Quick! What do you think is the most common hair concern? Charise Bauman, academy educator at the Aveda Institute and Academy in Toronto, says the question she gets asked the most is what to do about fine and/or thinning hair.
Some women are born with it (and have to deal from the get-go). Others have hair that starts to thin with age. Either way, even if you treat your hair like gold, genetics can bitchslap you in the face scalp.
Has this happened to you? Well, good news: There are some ridiculously simple tricks to create the illusion of thick, voluminous hair.
Trick #1: Start at the scalp
Your scalp is your canvas... so treat it well!
Since the hair follicles are where your hair grows from, it's important to nourish and nurture them. You can’t grow a gorgeous, healthy flower in cruddy soil.
Look for a product range made specifically for thinning hair, such as Aveda's Invati line. It's comprised of three products: an exfoliating shampoo, a thickening conditioner and a scalp revitalizer.
Aveda Invati range, $25.00-$60.00 each; click here to learn more and purchase.
What's a scalp revitalizer, you ask? If you're on a budget and can't buy all three, Charise says it's THE product to invest in. (“It’s truly where the magic happens.") It's a treatment spray that you apply straight into your scalp, every morning and night, and then massage in. It gets absorbed quickly (so no disgusting oily hair during the day or stained pillows at night) and increases microcirculation to create the ideal environment for healthy hair growth.
Trick #2: Swap out your shine-boosters
Most women strive for glossy locks because the shine makes hair look silky, sleek and healthy.
But shine-boosting products also cause more light to be reflected off your head, therefore accentuating scalp visibility. In addition, many contain ingredients that are just too heavy for thin and fine hair—so they weigh it down and can make it look greasy, limp and not at all voluminous.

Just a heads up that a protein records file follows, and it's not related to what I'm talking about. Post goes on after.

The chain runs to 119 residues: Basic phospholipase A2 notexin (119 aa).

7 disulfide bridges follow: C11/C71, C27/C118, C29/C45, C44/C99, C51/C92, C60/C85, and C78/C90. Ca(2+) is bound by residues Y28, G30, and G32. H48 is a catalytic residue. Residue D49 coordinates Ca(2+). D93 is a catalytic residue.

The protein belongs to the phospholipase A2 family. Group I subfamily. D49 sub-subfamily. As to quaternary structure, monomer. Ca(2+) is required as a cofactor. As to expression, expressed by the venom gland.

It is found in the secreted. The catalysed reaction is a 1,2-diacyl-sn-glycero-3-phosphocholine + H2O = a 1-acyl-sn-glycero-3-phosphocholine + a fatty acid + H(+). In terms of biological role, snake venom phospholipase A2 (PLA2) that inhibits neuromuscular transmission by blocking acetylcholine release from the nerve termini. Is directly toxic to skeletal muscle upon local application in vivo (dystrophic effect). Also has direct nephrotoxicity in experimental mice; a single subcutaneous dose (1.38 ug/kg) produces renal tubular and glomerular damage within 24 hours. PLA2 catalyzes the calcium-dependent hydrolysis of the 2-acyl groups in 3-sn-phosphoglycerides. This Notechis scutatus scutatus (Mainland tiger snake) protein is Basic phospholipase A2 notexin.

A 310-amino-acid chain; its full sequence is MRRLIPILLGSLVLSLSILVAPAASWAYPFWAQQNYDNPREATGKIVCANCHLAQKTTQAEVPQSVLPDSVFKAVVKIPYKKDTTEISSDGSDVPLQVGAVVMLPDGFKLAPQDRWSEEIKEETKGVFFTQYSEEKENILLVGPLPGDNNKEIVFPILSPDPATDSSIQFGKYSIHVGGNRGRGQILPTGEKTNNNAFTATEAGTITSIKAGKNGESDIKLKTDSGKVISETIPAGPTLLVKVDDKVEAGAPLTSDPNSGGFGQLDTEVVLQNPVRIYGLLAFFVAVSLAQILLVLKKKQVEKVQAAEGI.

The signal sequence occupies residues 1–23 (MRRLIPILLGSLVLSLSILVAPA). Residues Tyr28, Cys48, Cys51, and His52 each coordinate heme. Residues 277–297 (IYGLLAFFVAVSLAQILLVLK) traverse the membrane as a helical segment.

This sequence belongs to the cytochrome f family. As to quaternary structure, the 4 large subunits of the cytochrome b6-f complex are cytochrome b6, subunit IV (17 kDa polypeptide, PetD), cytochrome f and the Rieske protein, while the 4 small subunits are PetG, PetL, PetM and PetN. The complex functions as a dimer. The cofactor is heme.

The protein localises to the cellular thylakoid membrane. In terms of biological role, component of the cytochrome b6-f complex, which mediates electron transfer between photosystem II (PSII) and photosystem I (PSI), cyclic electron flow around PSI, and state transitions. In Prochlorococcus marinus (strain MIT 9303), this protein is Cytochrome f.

The solution is simple: avoid them. A more matte texture's big these days, anyway. If your hair still gets too shiny from natural oils, you can easily change that with a dry shampoo. As Michelle mentioned, they also do a great job of adding volume, even on clean hair.
My personal favourite is Oscar Blandi's:
From The Skincare Edit Archives
Oscar Blandi Pronto Dry Shampoo Spray, $28.00; click click here to learn more and purchase.
However, if you already have baby powder, it does a great job at dulling the shine and adding volume as well.
Tip #3: Go for the chop
"A cut that goes somewhere between the jaw and the shoulders will make hair appear thicker and fuller," says Charise. That's because more hair has more weight, so thin hair that is long can come off extremely straggly and limp.
The proof is in the pudding:
How much better does Ashlee Simpson look after chopping all her hair off? Her bob has way more "life" and volume. Gravity just made her hair look super-stringy.
Tip #4: Lighten up
Myth: Hair dye is bad for thin and delicate hair.
Truth: Lightening your tresses plumps up the follicles and creates the illusion of volume. While bleach is often considered “bad” for your hair, it can actually make hair appear thicker and fuller!
Nicole Richie just lightened her ends here...
But look what happens when she lightens her hair starting right at the roots. Volume, volume, volume!
So if you are not opposed to switching up your hair colour, lightening it up a bit can really add that extra punch of volume! Be careful though—fine hair IS much more fragile, so it’s worth seeking out professional help if you want to lighten your hair more than a level or two.
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